Jiannan Huang: A Chinese Blue Chip Artist with Accumulation of World Art Language.
Updated: Jun 8, 2021
by Richard Wearn, Professor of Art at California State University, Los Angeles
Beverly Hills, California, USA. 26th May, 2021. Jiannan Huang’s latest series of paintings are a culmination of observations and experiences drawn from a life time pursuing a vision that we may describe as existential. The Aristotelian proposition of praxis creating its own theory is entirely relevant to our understanding of his work. The confluence of multiple approaches including the traditions of Chinese Ink painting, and an assimilation of the capacities of western modernism create a unique metaphysics in Jiannan Huang painting practice - the act of painting itself has formed its own unique theoretical understanding.
In advance of providing a vantage point to view Jiannan Huang’s paintings, I would like to offer some thoughts that may augment your personal connection to Huang’s work, and indeed works of art in general.
My current research into aesthetics suggests that the traditions in the west have tracked us to a place where we may have missed the point altogether - the point being the work itself is its own manifestation, and thus philosophical pathways to it have in fact obscured the inherent uniqueness of the Artwork itself. Our approach to the Artwork has become ideated either as a reduction down to its isolated constituent parts, deconstructed to somehow reveal a truer version of itself in atomistic fashion, OR extrapolated outwardly and understood in terms of its phenomenal and sociological effects. Both are engaged in forms of reductionism, even though they reduce the object in opposite directions. Both trajectories tend to confuse the artwork with its significant internal, and visible external environments, respectively. Both of these reductions attempt to convert the artwork into the conditions through which we may know it or verify it.
"Inextricably Linked" by Jiannan Huang
For a moment I would like to give consideration to a space of understanding that is not accessible through reducibility. In so doing, we accept the classic terms of ‘philosophia’, that is a quest for wisdom, as opposed to the wisdom as something in itself. This encompasses the way we come to an artwork, or a manifestation of anything that presents newness to us. These terms are an acknowledging of the proposition of ‘philosophia’ in its classical form: that being “the ‘real’ cannot be known, it may only be loved” This does not mean access to what is real about art is impossible, only that our approach will be indirect. Another way to say this is that reductionist aesthetic traditions have withdrawn the artwork from all human and inhuman access, it is only made accessible by allusion and allure. As in erotic conversation, composed of hint, allusion, ‘come on’ and innuendo - it is rendered ‘unerotic’ if reduced to clearly articulated propositions, declarative statements or instructions. In this way thinking is never really thinking unless it realizes its approach to any form of Art work can only ever be oblique.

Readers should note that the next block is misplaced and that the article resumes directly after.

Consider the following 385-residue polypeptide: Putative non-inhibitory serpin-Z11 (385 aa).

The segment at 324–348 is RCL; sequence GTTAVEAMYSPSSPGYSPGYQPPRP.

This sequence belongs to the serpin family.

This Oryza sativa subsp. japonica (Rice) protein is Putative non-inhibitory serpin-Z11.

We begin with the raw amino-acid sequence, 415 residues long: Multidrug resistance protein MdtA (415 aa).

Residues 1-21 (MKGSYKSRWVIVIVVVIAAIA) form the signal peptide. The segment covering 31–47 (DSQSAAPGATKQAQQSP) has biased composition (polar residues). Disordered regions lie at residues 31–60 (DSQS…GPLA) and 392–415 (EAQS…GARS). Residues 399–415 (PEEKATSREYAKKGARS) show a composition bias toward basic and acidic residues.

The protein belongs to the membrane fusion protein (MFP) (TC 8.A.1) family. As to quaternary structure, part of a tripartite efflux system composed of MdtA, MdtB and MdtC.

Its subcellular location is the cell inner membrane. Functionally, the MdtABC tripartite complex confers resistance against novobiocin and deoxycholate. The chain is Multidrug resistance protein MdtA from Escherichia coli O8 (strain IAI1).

Most critical approaches to artwork are premised on phenomenology or correlated to a sensorial investigation. This tends to reproduce an orthodoxy of thought and historic relationship of the artwork to the world. However, with a wider awareness of what an art work may present for us comes the realization that these aesthetic traditions have in fact created a recapitulation of our understanding of art into a rarified and enclosed consideration. I propose that the western critical tendency to reduce artworks to effects or component parts has distracted away from the actual artwork itself, we try to pull it apart, or view it in terms of sociology.
Movement into a new cultural space often produces the extensions necessary to break new ground of understanding. For example – Walter Benjamin, a key figure of twentieth century cultural thought, derailed Hegelian dialectics through the theorizing of his “constellation” by use of the Kabalic mystercism. This proposition sits comfortably with Jiannan Huang’s artwork. Although limited in an understanding of Tao, I detect that its tenets are relevant to an opening up of a space of understanding within his work, and this serves as a deflection of the western tendency to theorize reductively; down and away through effects, as in phenomenology; and also through a reductive breaking down to components or atomization as a form of verification.
"Earth Code" by Jiannan Huang